Cerebral angiography, also called cerebral arteriogram, is a diagnostic test that can help your doctor find blockages in the blood vessels of your head and neck. These blockages can lead to a stroke or aneurysm.
Using the catheter (a long, flexible tube), your doctor will inject a contrast dye into your carotid artery. The carotid artery is the blood vessel in your neck that carries blood to your brain. The contrast material helps the X-ray create a clear picture of your blood vessels so that your doctor can identify any blockages.
A newer technique for cerebral angiography is called intra-arterial digital subtraction angiography. It’s commonly used because it requires less contrast dye and smaller catheters.
Not everyone who may have arterial blockages needs cerebral angiography. It’s usually performed only if your doctor needs more information to plan your treatment after noninvasive testing. That’s because it’s invasive and carries some risks.
Cerebral angiography can help diagnose:
- an aneurysm (a rupture in the wall of an artery)
- arteriosclerosis (narrowing of the arteries)
- an arteriovenous malformation (a mass of dilated interconnected blood vessels)
- vasculitis (blood vessel inflammation)
- blood clots
- tears in the lining of an artery
Cerebral angiography may also help your doctor figure out the cause of certain symptoms, including:
- severe headaches
- loss of memory
- slurred speech
- blurred or double vision
- weakness or numbness
- loss of balance or coordination
You may not be able to eat or drink after midnight prior to the procedure. Talk to your doctor about how you should prepare.
Before the procedure, your doctor may ask you to stop taking medications that can increase bleeding risk. These include:
- blood thinners
- nonsteroidal anti-inflammatory drugs
Some people are allergic to the contrast material used during the procedure. Tell your doctor if you have any allergies, including allergies to anesthesia. Your doctor may prescribe anti-allergy medications before the test.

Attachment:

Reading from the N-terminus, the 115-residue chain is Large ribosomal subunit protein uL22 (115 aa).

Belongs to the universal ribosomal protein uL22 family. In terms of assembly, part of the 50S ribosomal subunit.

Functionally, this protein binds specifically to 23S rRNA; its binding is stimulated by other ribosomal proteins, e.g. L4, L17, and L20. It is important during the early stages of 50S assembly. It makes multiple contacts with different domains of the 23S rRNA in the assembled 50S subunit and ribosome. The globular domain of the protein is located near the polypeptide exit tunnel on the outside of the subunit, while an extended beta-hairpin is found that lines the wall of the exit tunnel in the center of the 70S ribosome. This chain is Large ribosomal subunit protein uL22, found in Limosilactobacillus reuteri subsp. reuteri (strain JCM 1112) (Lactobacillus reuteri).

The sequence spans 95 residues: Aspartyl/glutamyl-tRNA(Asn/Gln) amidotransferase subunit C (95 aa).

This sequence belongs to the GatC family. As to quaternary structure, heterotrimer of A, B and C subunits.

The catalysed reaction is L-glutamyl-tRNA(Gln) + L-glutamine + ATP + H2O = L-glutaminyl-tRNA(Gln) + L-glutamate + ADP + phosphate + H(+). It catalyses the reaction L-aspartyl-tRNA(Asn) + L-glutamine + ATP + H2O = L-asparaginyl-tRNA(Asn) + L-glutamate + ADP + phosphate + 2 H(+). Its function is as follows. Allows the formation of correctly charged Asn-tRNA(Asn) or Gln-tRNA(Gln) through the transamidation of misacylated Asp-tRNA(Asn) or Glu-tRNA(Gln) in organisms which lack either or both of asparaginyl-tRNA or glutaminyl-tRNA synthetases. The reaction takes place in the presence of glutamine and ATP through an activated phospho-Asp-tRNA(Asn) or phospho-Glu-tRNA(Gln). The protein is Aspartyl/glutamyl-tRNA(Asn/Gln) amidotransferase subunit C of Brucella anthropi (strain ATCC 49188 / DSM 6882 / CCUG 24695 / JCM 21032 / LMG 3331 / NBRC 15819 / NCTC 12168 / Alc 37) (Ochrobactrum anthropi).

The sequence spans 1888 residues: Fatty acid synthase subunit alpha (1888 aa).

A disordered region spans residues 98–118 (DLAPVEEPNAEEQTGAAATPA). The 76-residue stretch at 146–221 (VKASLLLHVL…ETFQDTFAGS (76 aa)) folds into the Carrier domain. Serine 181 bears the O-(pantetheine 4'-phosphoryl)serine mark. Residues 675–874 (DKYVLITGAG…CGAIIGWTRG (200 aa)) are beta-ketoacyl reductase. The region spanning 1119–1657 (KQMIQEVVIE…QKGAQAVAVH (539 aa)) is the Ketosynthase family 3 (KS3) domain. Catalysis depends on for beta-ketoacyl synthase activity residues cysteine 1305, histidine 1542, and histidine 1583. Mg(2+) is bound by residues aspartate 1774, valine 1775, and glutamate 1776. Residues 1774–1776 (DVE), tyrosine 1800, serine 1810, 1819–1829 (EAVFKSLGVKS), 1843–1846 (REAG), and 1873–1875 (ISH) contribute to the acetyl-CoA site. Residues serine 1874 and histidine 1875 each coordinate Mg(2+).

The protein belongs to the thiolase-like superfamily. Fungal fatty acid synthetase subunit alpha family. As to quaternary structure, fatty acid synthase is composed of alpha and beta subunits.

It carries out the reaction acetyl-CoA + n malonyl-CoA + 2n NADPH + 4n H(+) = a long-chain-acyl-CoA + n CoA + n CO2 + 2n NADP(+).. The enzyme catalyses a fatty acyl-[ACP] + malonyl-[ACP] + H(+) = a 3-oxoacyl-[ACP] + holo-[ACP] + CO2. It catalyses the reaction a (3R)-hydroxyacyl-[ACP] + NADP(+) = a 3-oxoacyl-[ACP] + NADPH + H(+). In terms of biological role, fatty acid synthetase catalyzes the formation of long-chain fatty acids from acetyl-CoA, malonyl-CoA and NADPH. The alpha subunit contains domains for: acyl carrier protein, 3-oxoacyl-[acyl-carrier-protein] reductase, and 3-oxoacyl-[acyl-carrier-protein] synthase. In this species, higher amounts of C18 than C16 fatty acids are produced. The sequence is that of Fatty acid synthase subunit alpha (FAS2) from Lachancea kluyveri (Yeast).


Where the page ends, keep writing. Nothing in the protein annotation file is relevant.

Certain illnesses and medical conditions can increase your risk of complications during the test. The contrast material can cause temporary damage to your kidneys if you have diabetes or kidney disease. Women who are pregnant or think they might be should ask about radiation exposure during the test.
If you’re breastfeeding, pump your milk before the procedure and don’t breastfeed again for at least 24 hours. This will give the contrast material time to leave your body.
Your healthcare team for this test may include a radiologist, a neurosurgeon who specializes in interventional radiology, and a radiology technician.
Most people are sedated during the procedure. Others — especially children — are given general anesthesia. This is because you must be still for the test to be effective. The sedation will help you feel relaxed and you may fall asleep. During the procedure, your head will be stabilized with a strap, tape, or sandbags. It’s very important to lie still during the test.
Your doctor will sterilize an area of your groin. They’ll insert a catheter and thread it through your blood vessels and into your carotid artery, which is located in your neck.
A contrast dye will flow through the catheter and into the artery, where it will travel to the blood vessels in your brain. You may have a warm feeling as the contrast dye flows through your body. Multiple head and neck X-rays will be taken.
Afterward, your doctor will remove the catheter and place a dressing over the insertion site. The entire procedure usually takes one to three hours.
Cerebral angiography carries some rare but potentially serious risks. They include:
- stroke (if the catheter loosens plaque inside a blood vessel)
- damage to the blood vessels (including puncturing an artery)
- blood clots (which can form around the catheter tip)
Be sure to carefully discuss all risks with your doctor.
After the procedure, you’ll go to a recovery room where you’ll lie still for two to six hours before going home. At home, be careful not to lift heavy objects or overexert yourself for at least one week.
Call your doctor immediately if you experience the following:
- signs of a stroke (including slurred speech, weakness or numbness, or vision problems)
- redness and swelling at the catheter insertion site
- chest pain
A radiologist will interpret the results of your test. Your doctor will share these results with you and discuss follow-up tests or treatment.